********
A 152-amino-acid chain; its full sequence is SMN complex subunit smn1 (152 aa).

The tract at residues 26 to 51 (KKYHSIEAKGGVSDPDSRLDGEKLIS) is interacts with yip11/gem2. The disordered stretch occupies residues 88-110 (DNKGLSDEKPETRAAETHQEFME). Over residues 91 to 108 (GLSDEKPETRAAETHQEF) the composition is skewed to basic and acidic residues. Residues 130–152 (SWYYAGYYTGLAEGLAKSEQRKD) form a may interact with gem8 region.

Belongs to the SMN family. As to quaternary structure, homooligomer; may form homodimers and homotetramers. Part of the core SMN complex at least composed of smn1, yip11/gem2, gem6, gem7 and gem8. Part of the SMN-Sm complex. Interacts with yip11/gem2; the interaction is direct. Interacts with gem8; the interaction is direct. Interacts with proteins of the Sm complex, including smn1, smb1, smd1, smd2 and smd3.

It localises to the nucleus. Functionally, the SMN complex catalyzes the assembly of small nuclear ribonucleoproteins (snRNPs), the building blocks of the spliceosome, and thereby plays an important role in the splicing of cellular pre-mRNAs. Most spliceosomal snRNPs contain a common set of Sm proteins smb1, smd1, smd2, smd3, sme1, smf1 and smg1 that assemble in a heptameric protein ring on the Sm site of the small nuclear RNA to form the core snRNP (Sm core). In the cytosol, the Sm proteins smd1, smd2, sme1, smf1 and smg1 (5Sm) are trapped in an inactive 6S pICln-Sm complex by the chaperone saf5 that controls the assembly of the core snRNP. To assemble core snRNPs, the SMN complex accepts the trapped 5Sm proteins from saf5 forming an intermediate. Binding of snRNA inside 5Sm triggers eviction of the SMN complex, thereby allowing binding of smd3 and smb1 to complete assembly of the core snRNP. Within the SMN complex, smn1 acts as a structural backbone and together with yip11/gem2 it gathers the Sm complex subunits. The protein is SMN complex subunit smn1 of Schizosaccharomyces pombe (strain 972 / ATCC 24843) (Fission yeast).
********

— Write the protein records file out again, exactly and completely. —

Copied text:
A 152-amino-acid chain; its full sequence is SMN complex subunit smn1 (152 aa).

The tract at residues 26 to 51 (KKYHSIEAKGGVSDPDSRLDGEKLIS) is interacts with yip11/gem2. The disordered stretch occupies residues 88-110 (DNKGLSDEKPETRAAETHQEFME). Over residues 91 to 108 (GLSDEKPETRAAETHQEF) the composition is skewed to basic and acidic residues. Residues 130–152 (SWYYAGYYTGLAEGLAKSEQRKD) form a may interact with gem8 region.

Belongs to the SMN family. As to quaternary structure, homooligomer; may form homodimers and homotetramers. Part of the core SMN complex at least composed of smn1, yip11/gem2, gem6, gem7 and gem8. Part of the SMN-Sm complex. Interacts with yip11/gem2; the interaction is direct. Interacts with gem8; the interaction is direct. Interacts with proteins of the Sm complex, including smn1, smb1, smd1, smd2 and smd3.

It localises to the nucleus. Functionally, the SMN complex catalyzes the assembly of small nuclear ribonucleoproteins (snRNPs), the building blocks of the spliceosome, and thereby plays an important role in the splicing of cellular pre-mRNAs. Most spliceosomal snRNPs contain a common set of Sm proteins smb1, smd1, smd2, smd3, sme1, smf1 and smg1 that assemble in a heptameric protein ring on the Sm site of the small nuclear RNA to form the core snRNP (Sm core). In the cytosol, the Sm proteins smd1, smd2, sme1, smf1 and smg1 (5Sm) are trapped in an inactive 6S pICln-Sm complex by the chaperone saf5 that controls the assembly of the core snRNP. To assemble core snRNPs, the SMN complex accepts the trapped 5Sm proteins from saf5 forming an intermediate. Binding of snRNA inside 5Sm triggers eviction of the SMN complex, thereby allowing binding of smd3 and smb1 to complete assembly of the core snRNP. Within the SMN complex, smn1 acts as a structural backbone and together with yip11/gem2 it gathers the Sm complex subunits. The protein is SMN complex subunit smn1 of Schizosaccharomyces pombe (strain 972 / ATCC 24843) (Fission yeast).